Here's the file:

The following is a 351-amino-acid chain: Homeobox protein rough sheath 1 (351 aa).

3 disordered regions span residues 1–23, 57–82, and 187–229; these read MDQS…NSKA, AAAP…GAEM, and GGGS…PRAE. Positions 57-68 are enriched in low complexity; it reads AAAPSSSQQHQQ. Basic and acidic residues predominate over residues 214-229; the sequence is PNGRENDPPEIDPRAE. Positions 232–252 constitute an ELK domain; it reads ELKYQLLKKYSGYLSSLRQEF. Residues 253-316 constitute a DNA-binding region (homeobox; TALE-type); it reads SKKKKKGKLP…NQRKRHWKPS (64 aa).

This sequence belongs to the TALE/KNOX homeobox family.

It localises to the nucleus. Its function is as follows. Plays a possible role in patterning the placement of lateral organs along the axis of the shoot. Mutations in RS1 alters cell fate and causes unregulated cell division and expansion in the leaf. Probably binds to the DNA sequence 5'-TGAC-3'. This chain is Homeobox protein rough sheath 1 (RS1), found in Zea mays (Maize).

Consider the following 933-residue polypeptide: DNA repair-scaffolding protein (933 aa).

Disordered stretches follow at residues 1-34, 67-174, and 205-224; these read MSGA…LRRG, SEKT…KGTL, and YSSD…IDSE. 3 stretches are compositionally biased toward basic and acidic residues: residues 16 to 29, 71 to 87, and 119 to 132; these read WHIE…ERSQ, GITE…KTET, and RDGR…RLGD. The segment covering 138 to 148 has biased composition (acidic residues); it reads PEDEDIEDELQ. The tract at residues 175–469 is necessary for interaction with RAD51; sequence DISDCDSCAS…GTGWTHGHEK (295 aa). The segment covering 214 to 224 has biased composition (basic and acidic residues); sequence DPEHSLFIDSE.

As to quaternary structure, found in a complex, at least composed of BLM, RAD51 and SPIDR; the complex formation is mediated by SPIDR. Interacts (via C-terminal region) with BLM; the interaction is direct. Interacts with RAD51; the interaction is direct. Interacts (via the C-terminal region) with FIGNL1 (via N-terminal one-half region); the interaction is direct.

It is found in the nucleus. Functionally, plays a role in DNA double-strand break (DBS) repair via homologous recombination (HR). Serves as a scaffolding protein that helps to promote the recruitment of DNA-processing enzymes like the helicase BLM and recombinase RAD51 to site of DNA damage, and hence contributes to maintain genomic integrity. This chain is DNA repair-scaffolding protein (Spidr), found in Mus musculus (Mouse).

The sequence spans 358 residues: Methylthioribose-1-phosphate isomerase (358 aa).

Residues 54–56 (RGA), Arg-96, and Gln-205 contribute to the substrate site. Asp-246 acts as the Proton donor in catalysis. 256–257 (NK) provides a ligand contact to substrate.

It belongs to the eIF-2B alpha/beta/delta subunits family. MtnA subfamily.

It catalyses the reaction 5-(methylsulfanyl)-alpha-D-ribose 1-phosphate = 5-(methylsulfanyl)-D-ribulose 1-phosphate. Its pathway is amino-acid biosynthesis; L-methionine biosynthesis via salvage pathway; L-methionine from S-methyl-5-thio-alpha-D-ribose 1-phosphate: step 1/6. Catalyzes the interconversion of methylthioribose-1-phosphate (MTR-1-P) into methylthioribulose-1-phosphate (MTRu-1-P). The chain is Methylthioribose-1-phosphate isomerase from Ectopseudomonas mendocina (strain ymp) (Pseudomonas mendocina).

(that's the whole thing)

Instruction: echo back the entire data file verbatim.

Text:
The following is a 351-amino-acid chain: Homeobox protein rough sheath 1 (351 aa).

3 disordered regions span residues 1–23, 57–82, and 187–229; these read MDQS…NSKA, AAAP…GAEM, and GGGS…PRAE. Positions 57-68 are enriched in low complexity; it reads AAAPSSSQQHQQ. Basic and acidic residues predominate over residues 214-229; the sequence is PNGRENDPPEIDPRAE. Positions 232–252 constitute an ELK domain; it reads ELKYQLLKKYSGYLSSLRQEF. Residues 253-316 constitute a DNA-binding region (homeobox; TALE-type); it reads SKKKKKGKLP…NQRKRHWKPS (64 aa).

This sequence belongs to the TALE/KNOX homeobox family.

It localises to the nucleus. Its function is as follows. Plays a possible role in patterning the placement of lateral organs along the axis of the shoot. Mutations in RS1 alters cell fate and causes unregulated cell division and expansion in the leaf. Probably binds to the DNA sequence 5'-TGAC-3'. This chain is Homeobox protein rough sheath 1 (RS1), found in Zea mays (Maize).

Consider the following 933-residue polypeptide: DNA repair-scaffolding protein (933 aa).

Disordered stretches follow at residues 1-34, 67-174, and 205-224; these read MSGA…LRRG, SEKT…KGTL, and YSSD…IDSE. 3 stretches are compositionally biased toward basic and acidic residues: residues 16 to 29, 71 to 87, and 119 to 132; these read WHIE…ERSQ, GITE…KTET, and RDGR…RLGD. The segment covering 138 to 148 has biased composition (acidic residues); it reads PEDEDIEDELQ. The tract at residues 175–469 is necessary for interaction with RAD51; sequence DISDCDSCAS…GTGWTHGHEK (295 aa). The segment covering 214 to 224 has biased composition (basic and acidic residues); sequence DPEHSLFIDSE.

As to quaternary structure, found in a complex, at least composed of BLM, RAD51 and SPIDR; the complex formation is mediated by SPIDR. Interacts (via C-terminal region) with BLM; the interaction is direct. Interacts with RAD51; the interaction is direct. Interacts (via the C-terminal region) with FIGNL1 (via N-terminal one-half region); the interaction is direct.

It is found in the nucleus. Functionally, plays a role in DNA double-strand break (DBS) repair via homologous recombination (HR). Serves as a scaffolding protein that helps to promote the recruitment of DNA-processing enzymes like the helicase BLM and recombinase RAD51 to site of DNA damage, and hence contributes to maintain genomic integrity. This chain is DNA repair-scaffolding protein (Spidr), found in Mus musculus (Mouse).

The sequence spans 358 residues: Methylthioribose-1-phosphate isomerase (358 aa).

Residues 54–56 (RGA), Arg-96, and Gln-205 contribute to the substrate site. Asp-246 acts as the Proton donor in catalysis. 256–257 (NK) provides a ligand contact to substrate.

It belongs to the eIF-2B alpha/beta/delta subunits family. MtnA subfamily.

It catalyses the reaction 5-(methylsulfanyl)-alpha-D-ribose 1-phosphate = 5-(methylsulfanyl)-D-ribulose 1-phosphate. Its pathway is amino-acid biosynthesis; L-methionine biosynthesis via salvage pathway; L-methionine from S-methyl-5-thio-alpha-D-ribose 1-phosphate: step 1/6. Catalyzes the interconversion of methylthioribose-1-phosphate (MTR-1-P) into methylthioribulose-1-phosphate (MTRu-1-P). The chain is Methylthioribose-1-phosphate isomerase from Ectopseudomonas mendocina (strain ymp) (Pseudomonas mendocina).